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Is medication use associated with the incidence of early age-related maculopathy? Pooled findings from 3 continents.
Ophthalmology. 2004 Jun; 111(6):1169-75.O

Abstract

OBJECTIVE

To investigate whether there is an association between the use of medication and the incidence of early age-related maculopathy (ARM).

DESIGN

Pooled data from 3 prospective, population-based cohort studies.

PARTICIPANTS

Subjects without early and late ARM at baseline who participated in the follow-up of the Beaver Dam Eye Study (n = 3012), the Rotterdam Study (n = 3434), and the Blue Mountains Eye Study (n = 2203).

METHODS

Stereoscopic color fundus photographs of all participants were graded according to a standardized protocol. At baseline, current use of prescription and over-the-counter medication was assessed by interview, and the drug name was confirmed at the research centers. Procedures and definitions were similar at both baseline and follow-up across the 3 study sites.

MAIN OUTCOME MEASURES

Incidence of early ARM, defined as the presence at follow-up of either soft distinct drusen with pigmentary changes or soft indistinct or reticular drusen.

RESULTS

In the pooled cohort, 53.3% of participants used at least one of the medications selected for this study. Within a mean period of 5.6 years, a total of 683 subjects developed early ARM. Users of antihypertensive medication in general, and beta-blockers in particular, had a borderline statistically significant increased risk of early ARM (odds ratio [OR] for beta-blockers, 1.3; 95% confidence interval [CI], 1.0-1.6) when adjusted for systolic (or diastolic) blood pressure and other confounders. A protective effect of borderline significance was found among women using hormone replacement therapy (OR, 0.6; 95% CI, 0.4-1.0) and in persons using tricyclic antidepressants (OR, 0.4; 95% CI, 0.2-1.0). In contrast with beta-blockers, the direction and magnitude of the association with hormone replacement therapy and tricyclic antidepressants were inconsistent among the 3 study populations.

CONCLUSIONS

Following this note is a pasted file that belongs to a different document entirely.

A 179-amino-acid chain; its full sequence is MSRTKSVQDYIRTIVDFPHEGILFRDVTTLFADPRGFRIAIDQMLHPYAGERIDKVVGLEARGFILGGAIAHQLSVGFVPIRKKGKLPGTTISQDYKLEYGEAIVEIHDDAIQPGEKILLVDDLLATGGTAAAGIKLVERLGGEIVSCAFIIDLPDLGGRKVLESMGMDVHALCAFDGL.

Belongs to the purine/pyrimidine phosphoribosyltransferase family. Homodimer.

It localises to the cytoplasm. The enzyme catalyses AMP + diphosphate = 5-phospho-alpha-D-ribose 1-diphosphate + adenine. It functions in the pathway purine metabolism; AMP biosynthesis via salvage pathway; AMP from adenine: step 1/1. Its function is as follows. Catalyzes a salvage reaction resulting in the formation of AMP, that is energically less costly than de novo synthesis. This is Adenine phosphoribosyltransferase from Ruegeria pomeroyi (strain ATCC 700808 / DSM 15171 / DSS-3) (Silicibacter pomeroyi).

Pooled data from 3 population-based studies showed no strong associations between medication use and the incidence of early ARM. Of borderline significance were a slightly increased risk among users of beta-blockers and a reduced risk among users of hormone replacement therapy and users of tricyclic antidepressants. Although beta-blocker use could be a proxy for systemic hypertension, these findings warrant further investigations, preferably including information on the dosage and duration of drug exposure.

Authors+Show Affiliations

Department of Epidemiology & Biostatistics, Erasmus Medical Center, Rotterdam, The Netherlands.No affiliation info availableNo affiliation info availableNo affiliation info availableNo affiliation info availableNo affiliation info availableNo affiliation info availableNo affiliation info availableNo affiliation info availableNo affiliation info available

Pub Type(s)

Journal Article
Meta-Analysis
Research Support, Non-U.S. Gov't
Research Support, U.S. Gov't, P.H.S.

Language

eng

PubMed ID

15177967

Citation

van Leeuwen, Redmer, et al. "Is Medication Use Associated With the Incidence of Early Age-related Maculopathy? Pooled Findings From 3 Continents." Ophthalmology, vol. 111, no. 6, 2004, pp. 1169-75.
van Leeuwen R, Tomany SC, Wang JJ, et al. Is medication use associated with the incidence of early age-related maculopathy? Pooled findings from 3 continents. Ophthalmology. 2004;111(6):1169-75.